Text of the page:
Beginning around 1969, the Indian Army's Vehicle Factory Jabalpur began assembling the quarter-ton Nissan Patrol as the Jonga, along with the Nissan 4W73. The name as per Indian army records is an acronym for Jabalpur Ordinance aNd Guncarriage Assembly. Both the Nissan vehicles were fitted with the same engines and shared many parts. The Jonga was briefly sold to civilian customers with a 4.0-litre Hino diesel engine in 1996, but demand was low, due to an uncompetitive price, as well as unappealing looks. Less than 200 units were sold. The Jonga served faithfully until the late 1990s, when it was replaced by the lighter Mahindra and Mahindra MM550. Auctioned ex-Army Jongas, stretched and converted to people carriers, still serve in some rural areas of India.
Third generation (160; 1980)
The 160 series was introduced in 1980 to replace the 60 series. In Australia, these are sold as the MQ Patrol. In 1980, the available engines were the L28, P40, and SD33. All models were available with a four-speed manual transmission, while a three-speed automatic was optional on long-wheelbase vehicles fitted with the L28 engine. All 160 series Patrols came with a two-speed offset transfer case, which featured a 1:1 high gear and a low gear.
All models had leaf -spring suspension. The SD33 vehicles feature 24-volt electronics. Different trim options and colors were available, with options including vinyl or carpet floors and blue or brown interior trim. Air conditioning and power steering were available on deluxe models.
The front differential in all models was C200. In Australia, the standard rear differential was the H233. Some versions featured limited slip differentials. A heavy-duty model rear differential was used in some pickup trucks and P40-engined wagons. This was the H260 model differential. In European markets, where less onerous off-road use was expected, the light-duty C200 rear differential was installed in some vehicles.
In 1983, the MQ was updated as MK Patrol, but this does not appear on any Nissan literature or service manuals. Nissan parts dealers do not recognise these initials. Updates included a revised front end with rectangular headlights and an upgraded front suspension. The four-speed gearbox was revised and a fifth gear was added for most models. The four-speed was still used in some lower specificationed units, presumably to run out stock. A high roof ("Super Roof") version of the wagon was added at the same time along with the SD33T turbodiesel option. With 110 PS (81 kW), the turbodiesel can reach 145 km/h (90 mph).
The naturally aspirated SD33 diesel engine was updated at this time. Revisions included the use of three piston rings instead of five, piston oil squirters, and a spin-on oil filter instead of a paper cartridge type. In Australia and some other parts of the world, the SD33-engined Patrols were revised to standard 12-volt electronics. To accommodate the turbodiesel's extra power, these models featured a larger clutch (270 versus 240 mm) and larger oil cooler (five rows versus three) than the naturally aspirated version.
These were the last Patrols to carry the Datsun brand; in line with the rest of the Nissan lineup, the Patrol lost its Datsun branding in 1984 in most markets.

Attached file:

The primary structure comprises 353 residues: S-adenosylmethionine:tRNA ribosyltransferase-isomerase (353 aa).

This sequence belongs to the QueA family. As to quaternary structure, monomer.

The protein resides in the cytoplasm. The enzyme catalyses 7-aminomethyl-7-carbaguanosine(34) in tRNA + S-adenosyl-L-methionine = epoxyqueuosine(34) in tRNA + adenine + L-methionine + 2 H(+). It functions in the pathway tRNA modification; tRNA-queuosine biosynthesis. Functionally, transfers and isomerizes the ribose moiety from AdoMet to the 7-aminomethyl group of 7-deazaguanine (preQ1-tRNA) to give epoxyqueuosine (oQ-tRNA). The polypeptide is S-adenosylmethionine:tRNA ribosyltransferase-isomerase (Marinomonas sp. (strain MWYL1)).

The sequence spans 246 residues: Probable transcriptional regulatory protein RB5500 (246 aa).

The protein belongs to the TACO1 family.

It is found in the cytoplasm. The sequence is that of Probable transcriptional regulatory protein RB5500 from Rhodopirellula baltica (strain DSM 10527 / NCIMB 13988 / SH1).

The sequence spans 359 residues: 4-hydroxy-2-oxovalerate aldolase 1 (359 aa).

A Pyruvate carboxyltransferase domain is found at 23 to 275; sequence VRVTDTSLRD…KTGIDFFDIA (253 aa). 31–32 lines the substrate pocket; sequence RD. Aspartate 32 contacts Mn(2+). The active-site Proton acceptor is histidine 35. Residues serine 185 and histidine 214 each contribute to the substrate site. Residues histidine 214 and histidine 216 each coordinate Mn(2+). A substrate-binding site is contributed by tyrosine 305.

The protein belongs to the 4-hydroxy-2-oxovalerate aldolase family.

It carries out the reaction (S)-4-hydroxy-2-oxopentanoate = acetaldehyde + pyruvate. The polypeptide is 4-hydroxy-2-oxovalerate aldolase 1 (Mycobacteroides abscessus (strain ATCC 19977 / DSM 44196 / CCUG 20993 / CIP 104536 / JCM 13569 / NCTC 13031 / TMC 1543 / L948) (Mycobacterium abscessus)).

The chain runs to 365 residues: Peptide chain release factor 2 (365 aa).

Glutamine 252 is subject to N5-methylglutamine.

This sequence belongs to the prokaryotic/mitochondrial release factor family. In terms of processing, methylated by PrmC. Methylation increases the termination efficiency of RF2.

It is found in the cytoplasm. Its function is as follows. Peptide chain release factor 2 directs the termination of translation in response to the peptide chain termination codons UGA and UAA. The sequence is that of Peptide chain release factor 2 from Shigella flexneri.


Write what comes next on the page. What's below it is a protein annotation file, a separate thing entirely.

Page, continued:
Nissan acquired a 35.85% stake in Motor Ibérica in 1980, which was increased to 54.68% in 1982. In early 1983, the first Spanish-made Nissan Patrol left the plant in Zona Franca, near Barcelona. The first year's production, planned to be 4,000 to 5000 cars, was earmarked for Spain and Portugal. Exports were to follow during 1984. Nissan Ibérica-built Patrols originally received a Spanish-made Perkins MD27 four-cylinder diesel engine and Spanish transmission to meet local content regulations. Later on, this was replaced by the A428, which evolved into the A428T and then the A428II. Later yet, the RD28 and the RD28T were added to Spanish-made cars.
The 260 series was a facelifted version of the Spanish-built 160 (easily spotted by the rectangular headlamps) sold in Europe and available in SWB and LWB with L28, SD33, RD28 and RD28T engines. The SD-engined version, at least in the UK market, had a 24-volt electrical system. Nissan helped Nissan Ibérica amortize plant investments. The 260 Patrol later received a facelift with a new grille similar to that of the Y60 series which succeeded this generation elsewhere. Spanish production continued until 1994 for export and until 2002 for the Spanish domestic market.
Fourth generation (Y60; 1987)
The Y60 was radically different mechanically from its predecessors, as it was the first Patrol with coil-spring suspension, increasing comfort and improving rough-ground handling. All Y60 Patrols had a three-link live axle suspension set-up at the front, with all wagons (SWB, LWB, and SWB LW) adopting a five-link set-up at the rear. The utility model was available with both a leaf-spring rear axle, and from 1994 onwards, a choice of the same coil-spring rear axle as the wagons. Sway bars were included on both front and rear coil-spring live axles. Power steering was standard. Some wagon models had front and rear disc brakes, while the utility retained rear drum brakes. The introduction of a synchromesh on reverse gear was another improvement.
The alternative model codes of GR and GQ were applied to left- and right-hand drive models, respectively.